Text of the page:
Canada, and Montreal in particular, is the Eldorado of clinical research. It is a paradise for qualified nurses as well as for health professionals with a variety of profiles, who can become associates or coordinators for clinical research. Steps to take.
Although there is a certain pool of clinical research jobs directly within the major pharmaceutical companies, most vacancies are with what are called “contract research organizations”, research centres conducting studies on humans, the best known being Algorithme Pharma and Syneos (formerly Anapharm). There, well-trained general nurses will be welcomed with open arms, whether or not they have acquired experience in the public health system. Of course, general practitioner physicians work there as well.
Each clinical study is also headed by a Clinical Research Associate (CRA), assisted by a coordinator. Both are involved in preparation and conduct of studies as well as in the subsequent steps of verification and analysis of the results. The Montreal Jewish General Hospital, one of the public institutions devoted in part to clinical research, states on its website that CRAs “must, among other things, ensure that the protocols and detailed plans for medical tests adhere to regulatory and ethical standards”.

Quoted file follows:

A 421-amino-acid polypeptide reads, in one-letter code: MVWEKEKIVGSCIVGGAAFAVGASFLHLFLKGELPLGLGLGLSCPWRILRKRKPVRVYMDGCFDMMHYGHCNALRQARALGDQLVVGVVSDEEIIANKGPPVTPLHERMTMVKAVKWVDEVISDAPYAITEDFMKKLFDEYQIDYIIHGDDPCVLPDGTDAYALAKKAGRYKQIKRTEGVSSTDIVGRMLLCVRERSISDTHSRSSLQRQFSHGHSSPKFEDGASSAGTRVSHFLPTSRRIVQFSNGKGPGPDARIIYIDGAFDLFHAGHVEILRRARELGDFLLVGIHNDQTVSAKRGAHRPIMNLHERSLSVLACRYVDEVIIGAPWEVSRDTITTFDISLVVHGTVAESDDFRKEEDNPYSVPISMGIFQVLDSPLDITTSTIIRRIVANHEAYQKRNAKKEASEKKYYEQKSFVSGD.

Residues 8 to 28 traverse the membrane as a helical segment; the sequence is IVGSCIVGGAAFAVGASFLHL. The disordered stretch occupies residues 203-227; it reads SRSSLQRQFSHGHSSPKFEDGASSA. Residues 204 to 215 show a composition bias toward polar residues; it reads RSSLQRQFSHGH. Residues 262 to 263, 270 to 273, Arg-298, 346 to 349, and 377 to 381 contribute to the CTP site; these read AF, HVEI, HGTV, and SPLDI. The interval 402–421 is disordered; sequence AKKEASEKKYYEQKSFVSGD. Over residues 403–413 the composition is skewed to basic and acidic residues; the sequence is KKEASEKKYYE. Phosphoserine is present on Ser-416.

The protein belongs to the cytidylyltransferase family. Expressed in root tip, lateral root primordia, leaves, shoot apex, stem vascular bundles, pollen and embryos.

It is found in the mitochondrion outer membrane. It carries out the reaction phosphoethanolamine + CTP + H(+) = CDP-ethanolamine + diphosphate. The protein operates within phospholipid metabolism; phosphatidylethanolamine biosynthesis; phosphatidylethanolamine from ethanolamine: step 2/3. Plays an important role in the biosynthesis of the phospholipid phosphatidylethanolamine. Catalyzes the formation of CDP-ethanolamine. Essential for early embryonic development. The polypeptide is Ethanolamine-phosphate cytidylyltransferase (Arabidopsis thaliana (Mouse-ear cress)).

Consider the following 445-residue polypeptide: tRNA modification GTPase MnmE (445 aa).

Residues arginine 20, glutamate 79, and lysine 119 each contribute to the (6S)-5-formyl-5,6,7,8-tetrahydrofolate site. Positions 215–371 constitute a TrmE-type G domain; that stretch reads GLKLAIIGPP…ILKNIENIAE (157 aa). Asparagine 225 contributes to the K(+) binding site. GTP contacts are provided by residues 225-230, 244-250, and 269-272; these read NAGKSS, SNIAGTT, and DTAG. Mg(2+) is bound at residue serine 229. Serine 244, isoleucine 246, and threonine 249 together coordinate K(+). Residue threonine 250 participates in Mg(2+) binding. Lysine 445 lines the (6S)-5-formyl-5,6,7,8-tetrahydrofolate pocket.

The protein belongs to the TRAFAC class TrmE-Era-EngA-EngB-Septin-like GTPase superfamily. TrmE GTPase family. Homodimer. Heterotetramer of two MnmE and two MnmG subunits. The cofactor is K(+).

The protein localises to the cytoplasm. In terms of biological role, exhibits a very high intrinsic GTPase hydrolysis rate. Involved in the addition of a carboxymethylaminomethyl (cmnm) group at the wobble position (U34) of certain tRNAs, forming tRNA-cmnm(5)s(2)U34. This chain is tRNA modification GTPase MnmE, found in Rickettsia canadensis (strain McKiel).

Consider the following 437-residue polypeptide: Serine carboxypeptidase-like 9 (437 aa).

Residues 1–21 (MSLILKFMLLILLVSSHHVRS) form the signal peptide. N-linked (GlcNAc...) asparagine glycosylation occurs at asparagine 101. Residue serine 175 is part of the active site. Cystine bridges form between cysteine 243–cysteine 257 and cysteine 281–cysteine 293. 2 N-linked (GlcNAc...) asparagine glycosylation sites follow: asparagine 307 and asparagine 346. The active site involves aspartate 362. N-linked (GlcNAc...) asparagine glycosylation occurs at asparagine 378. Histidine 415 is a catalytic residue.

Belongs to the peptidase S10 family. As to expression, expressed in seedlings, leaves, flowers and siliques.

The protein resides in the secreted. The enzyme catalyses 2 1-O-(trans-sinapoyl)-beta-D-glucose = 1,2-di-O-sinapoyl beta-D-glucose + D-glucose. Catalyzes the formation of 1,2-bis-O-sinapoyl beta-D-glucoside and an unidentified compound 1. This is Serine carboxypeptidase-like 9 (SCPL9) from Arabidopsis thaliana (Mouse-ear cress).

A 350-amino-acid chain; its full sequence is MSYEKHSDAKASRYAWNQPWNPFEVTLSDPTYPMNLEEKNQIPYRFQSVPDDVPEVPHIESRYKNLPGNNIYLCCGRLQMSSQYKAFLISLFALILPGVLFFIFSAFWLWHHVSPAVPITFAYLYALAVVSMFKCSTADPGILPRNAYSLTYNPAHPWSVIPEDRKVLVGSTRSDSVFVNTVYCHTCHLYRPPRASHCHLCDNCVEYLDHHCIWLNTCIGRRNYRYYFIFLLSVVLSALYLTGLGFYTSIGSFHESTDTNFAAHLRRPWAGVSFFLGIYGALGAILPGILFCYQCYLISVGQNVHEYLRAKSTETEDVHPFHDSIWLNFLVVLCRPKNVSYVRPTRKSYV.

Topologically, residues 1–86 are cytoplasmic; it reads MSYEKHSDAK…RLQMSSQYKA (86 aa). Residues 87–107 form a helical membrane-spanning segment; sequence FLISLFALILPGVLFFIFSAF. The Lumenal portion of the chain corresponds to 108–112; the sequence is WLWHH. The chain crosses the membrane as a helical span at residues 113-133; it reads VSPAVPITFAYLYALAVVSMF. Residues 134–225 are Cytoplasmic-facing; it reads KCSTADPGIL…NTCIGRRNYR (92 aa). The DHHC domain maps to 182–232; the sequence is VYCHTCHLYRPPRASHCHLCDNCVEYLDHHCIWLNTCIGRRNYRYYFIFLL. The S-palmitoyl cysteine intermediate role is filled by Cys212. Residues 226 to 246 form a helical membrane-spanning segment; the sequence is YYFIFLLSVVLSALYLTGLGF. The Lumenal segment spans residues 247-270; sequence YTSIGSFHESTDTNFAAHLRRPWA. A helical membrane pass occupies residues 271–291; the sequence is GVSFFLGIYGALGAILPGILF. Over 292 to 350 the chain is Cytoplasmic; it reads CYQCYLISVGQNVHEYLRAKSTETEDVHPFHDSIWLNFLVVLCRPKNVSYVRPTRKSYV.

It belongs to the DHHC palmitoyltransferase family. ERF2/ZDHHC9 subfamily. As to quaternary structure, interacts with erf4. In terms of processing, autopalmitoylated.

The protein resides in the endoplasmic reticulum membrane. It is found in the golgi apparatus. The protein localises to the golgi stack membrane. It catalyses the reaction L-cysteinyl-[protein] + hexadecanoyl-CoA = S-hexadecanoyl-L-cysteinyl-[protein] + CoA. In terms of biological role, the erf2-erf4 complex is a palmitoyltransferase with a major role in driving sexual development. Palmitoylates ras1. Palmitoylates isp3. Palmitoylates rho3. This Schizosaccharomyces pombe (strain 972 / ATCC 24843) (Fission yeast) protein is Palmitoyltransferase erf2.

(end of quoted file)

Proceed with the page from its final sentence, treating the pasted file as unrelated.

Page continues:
Many are also responsible for “formulation and writing of research protocols, and designing forms for collection of data, while managing administrative tasks and applications”. CRAs are also in constant contact with patients, to ensure their well-being during their participation in various studies.
Scientists with great practical sense
Most CRAs or coordinators have a bachelor’s degree in health science or in a discipline related to health, such as biochemistry or pharmacology. Sometimes nurses with long experience in clinical research may be considered for these positions – they will then have to prove that they are aware of Health Canada requirements and Good Clinical Practices (GCP), and that they are familiar with the requirements of the local ethics committee.
However, there is a shortcut to these professions for newcomers with university degrees or for health professionals who have worked in related fields: the DESS in Drug Development (only offered in Quebec). Across the country, organizations such as the Groupe Accès-Partout offer various training programs, including internships and mentoring.